The rack carriage A rack carriage assembly is shown in Figures 11 and 12, including a supporting structure in which 160 is a mounting plate which extends up one side of the rack carriage assembly, across the bottom as shown at 161 and which has a vertically extending portion 162 on the other side of the rack carriage assembly to which a second mounting plate 163 is secured by means of a screw 164 and which is maintained in proper relation to the first mounting plate 160 by means of a projection 165 in the plate 163 which enters a corresponding hole in the vertically extending portion 162 of the mounting plate 160. The entire rack carriage assembly is slidably mounted on rods 166, 167 and 168, these three rods being stationarily held in position by two side plates 169 and 170 which are secured to the base plate 76 by means of screws 171. The rod 166 extends through a hole 172 as shown in Figure 12 and a corresponding hole in the other vertically extending portion of the mounting plate 160. The rod 167 extends through one hole only in the rack carriage mounting plate located at 173. The rod 168 engages two slots 174, one of which is in the mounting plate 163 as shown in Figure 12 and the other in line with it in the mounting plate 160.
Two rack mounting rods 176 and 177 are secured to the mounting plate 160 and project through suitable close fitting openings in the mounting plate 163. The end of the mounting rod 177, which projects through the mounting plate 163, is threaded and a nut 1'78 maintains the mounting plate 163 in proper relation to the rods 177 and to other parts of the rack carriage assembly.
There are six adding racks (when the machine has a capacity of six digits to be added or subtracted) 131 to 136 inclusive, slidably mounted on the rods 176 and 177, which extend through slots 179 in the adding racks. There are also seven longitudinally moving reset rack members (when the totalizer capacity is seven digits) 181 to 1557 inclusive, also slidably mounted on the rods 176 and 177 in the same manner as are the adding racks 131 to 136 inclusive. Each of the adding racks 131 to 136 and each of the reset racks 181 to 187 has attached thereto an auxiliary rack 188 which meshes with a gear 189, this gear being rotatably mounted on the rod 177. Each of the adding racks 131 to 136 inclusive has gear teeth along the greater part of its upper edge as shown at 190, these being of the same size as those on the auxiliary racks 188, and also a notched portion 191 whose notches have the same spacing as the gear teeth on the racks 131 to 136 and on the auxiliary racks 188. Six latches or holding means 192 are mounted on a rod 193 which is secured between the mounting plates 160 and 163. Each of these latches 192 engages the notched portion 191 of one of the adding racks 131 to 136 and has an upwardly extending portion 194 to which is attached one end of a spring 195, the other end of this spring being attached to the mounting rod 176. This spring tends to keep the latch 192 in contact with the notched portion 191 of the adding rack.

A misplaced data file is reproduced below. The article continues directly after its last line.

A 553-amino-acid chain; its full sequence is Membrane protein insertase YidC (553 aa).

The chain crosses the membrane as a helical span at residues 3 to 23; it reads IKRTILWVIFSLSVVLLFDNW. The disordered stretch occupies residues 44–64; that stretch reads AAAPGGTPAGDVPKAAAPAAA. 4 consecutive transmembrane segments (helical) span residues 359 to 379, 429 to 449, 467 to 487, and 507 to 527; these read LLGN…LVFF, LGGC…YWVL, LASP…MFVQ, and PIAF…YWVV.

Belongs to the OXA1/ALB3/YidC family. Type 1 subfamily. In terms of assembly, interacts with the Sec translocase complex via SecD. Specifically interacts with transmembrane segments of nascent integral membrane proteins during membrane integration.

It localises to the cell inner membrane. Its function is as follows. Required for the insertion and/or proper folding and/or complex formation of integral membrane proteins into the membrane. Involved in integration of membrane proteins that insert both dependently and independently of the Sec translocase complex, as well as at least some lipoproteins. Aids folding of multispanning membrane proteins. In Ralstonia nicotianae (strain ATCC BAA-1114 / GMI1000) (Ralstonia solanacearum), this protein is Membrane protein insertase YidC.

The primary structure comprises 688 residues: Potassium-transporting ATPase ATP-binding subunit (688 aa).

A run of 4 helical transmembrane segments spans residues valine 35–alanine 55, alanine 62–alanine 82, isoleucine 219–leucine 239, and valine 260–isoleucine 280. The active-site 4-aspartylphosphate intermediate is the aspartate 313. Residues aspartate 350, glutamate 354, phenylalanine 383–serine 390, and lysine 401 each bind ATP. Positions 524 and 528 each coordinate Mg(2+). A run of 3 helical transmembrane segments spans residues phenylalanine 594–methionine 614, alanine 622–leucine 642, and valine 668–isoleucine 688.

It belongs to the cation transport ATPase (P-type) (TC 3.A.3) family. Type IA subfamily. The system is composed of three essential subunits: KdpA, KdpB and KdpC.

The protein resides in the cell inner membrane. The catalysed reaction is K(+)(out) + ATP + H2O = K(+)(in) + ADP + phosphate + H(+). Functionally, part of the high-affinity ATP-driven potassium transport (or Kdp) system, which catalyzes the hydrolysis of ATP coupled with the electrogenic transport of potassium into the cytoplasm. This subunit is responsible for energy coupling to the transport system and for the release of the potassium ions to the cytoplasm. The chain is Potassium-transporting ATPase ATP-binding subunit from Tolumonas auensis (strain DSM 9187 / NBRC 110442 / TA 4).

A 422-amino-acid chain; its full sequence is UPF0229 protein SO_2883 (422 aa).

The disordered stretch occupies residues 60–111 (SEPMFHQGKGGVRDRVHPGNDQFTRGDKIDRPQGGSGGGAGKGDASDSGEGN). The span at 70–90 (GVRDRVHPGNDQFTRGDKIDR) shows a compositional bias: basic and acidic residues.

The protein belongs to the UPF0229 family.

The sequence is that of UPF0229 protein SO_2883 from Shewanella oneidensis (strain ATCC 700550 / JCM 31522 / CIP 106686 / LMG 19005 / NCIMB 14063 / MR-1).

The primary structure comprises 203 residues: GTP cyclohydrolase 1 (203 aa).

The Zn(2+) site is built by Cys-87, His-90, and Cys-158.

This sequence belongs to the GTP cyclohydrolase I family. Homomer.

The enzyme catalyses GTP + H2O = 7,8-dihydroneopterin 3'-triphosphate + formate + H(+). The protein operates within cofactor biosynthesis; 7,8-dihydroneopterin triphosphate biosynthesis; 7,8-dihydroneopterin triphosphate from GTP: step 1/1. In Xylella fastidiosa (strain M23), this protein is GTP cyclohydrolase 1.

Each of the adding racks 131 to 136 inclusive and each of the reset racks 181 to 187 inclusive has a downwardly extending portion 196 to which is attached a spring 197, the other end of this spring being attached to the bottom portion 161 of the mounting plate 160 by means of a hook 198, these several hooks being integral parts of said bottom portion 161. These springs 197 tend to keep their respective racks forward as far as other conditions will permit.
There are six Item indicating wheels 67 rotatably mounted on a rod 202 which is secured to the mounting plates 160 and 163. Each of these wheels 67 has around its periphery and equally spaced the numerals to 9, as partially shown in Figures 2 and 11. A ten-tooth pinion 203 is an integral part of each of these wheels 67 and is in constant mesh with the gear teeth 190 on one of the adding racks 131 to 136 inclusive, being so assembled that when the adding racks are in their zero positions, as shown in Figure 4, the 0" on each wheel will be uppermost so that it can be seen through the opening 65 in the case 64. When one of the adding racks is moved to the rear a distance equal to one tooth space on its rack, the numeral 1 will be uppermost and will be seen through the opening 65. Since there are ten equally spaced numbers and ten teeth on the pinion 203, each movement of the adding rack by a distance of one tooth space will cause a new numeral to appear in the opening 65.